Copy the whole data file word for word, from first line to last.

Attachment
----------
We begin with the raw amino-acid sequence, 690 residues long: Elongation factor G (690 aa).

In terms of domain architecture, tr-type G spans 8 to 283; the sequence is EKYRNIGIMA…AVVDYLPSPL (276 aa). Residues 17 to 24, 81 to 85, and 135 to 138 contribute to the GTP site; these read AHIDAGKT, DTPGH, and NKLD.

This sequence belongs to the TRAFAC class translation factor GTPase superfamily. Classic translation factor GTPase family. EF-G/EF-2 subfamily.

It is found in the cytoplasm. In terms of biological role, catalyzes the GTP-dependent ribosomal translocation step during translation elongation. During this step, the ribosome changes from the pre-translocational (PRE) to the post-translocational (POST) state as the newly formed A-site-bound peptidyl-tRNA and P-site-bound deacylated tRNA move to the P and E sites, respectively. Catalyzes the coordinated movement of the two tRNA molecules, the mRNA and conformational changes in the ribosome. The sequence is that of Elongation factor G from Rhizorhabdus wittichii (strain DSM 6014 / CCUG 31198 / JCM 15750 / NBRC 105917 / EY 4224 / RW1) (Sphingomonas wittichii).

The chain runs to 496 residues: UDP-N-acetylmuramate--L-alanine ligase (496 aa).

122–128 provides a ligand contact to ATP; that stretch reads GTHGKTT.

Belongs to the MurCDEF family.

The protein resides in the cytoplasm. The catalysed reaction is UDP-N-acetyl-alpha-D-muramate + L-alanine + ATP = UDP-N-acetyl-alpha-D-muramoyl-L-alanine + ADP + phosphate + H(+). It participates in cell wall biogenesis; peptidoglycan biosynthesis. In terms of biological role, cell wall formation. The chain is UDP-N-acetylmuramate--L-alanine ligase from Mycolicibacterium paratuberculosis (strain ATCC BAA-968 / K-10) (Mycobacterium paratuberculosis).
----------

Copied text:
We begin with the raw amino-acid sequence, 690 residues long: Elongation factor G (690 aa).

In terms of domain architecture, tr-type G spans 8 to 283; the sequence is EKYRNIGIMA…AVVDYLPSPL (276 aa). Residues 17 to 24, 81 to 85, and 135 to 138 contribute to the GTP site; these read AHIDAGKT, DTPGH, and NKLD.

This sequence belongs to the TRAFAC class translation factor GTPase superfamily. Classic translation factor GTPase family. EF-G/EF-2 subfamily.

It is found in the cytoplasm. In terms of biological role, catalyzes the GTP-dependent ribosomal translocation step during translation elongation. During this step, the ribosome changes from the pre-translocational (PRE) to the post-translocational (POST) state as the newly formed A-site-bound peptidyl-tRNA and P-site-bound deacylated tRNA move to the P and E sites, respectively. Catalyzes the coordinated movement of the two tRNA molecules, the mRNA and conformational changes in the ribosome. The sequence is that of Elongation factor G from Rhizorhabdus wittichii (strain DSM 6014 / CCUG 31198 / JCM 15750 / NBRC 105917 / EY 4224 / RW1) (Sphingomonas wittichii).

The chain runs to 496 residues: UDP-N-acetylmuramate--L-alanine ligase (496 aa).

122–128 provides a ligand contact to ATP; that stretch reads GTHGKTT.

Belongs to the MurCDEF family.

The protein resides in the cytoplasm. The catalysed reaction is UDP-N-acetyl-alpha-D-muramate + L-alanine + ATP = UDP-N-acetyl-alpha-D-muramoyl-L-alanine + ADP + phosphate + H(+). It participates in cell wall biogenesis; peptidoglycan biosynthesis. In terms of biological role, cell wall formation. The chain is UDP-N-acetylmuramate--L-alanine ligase from Mycolicibacterium paratuberculosis (strain ATCC BAA-968 / K-10) (Mycobacterium paratuberculosis).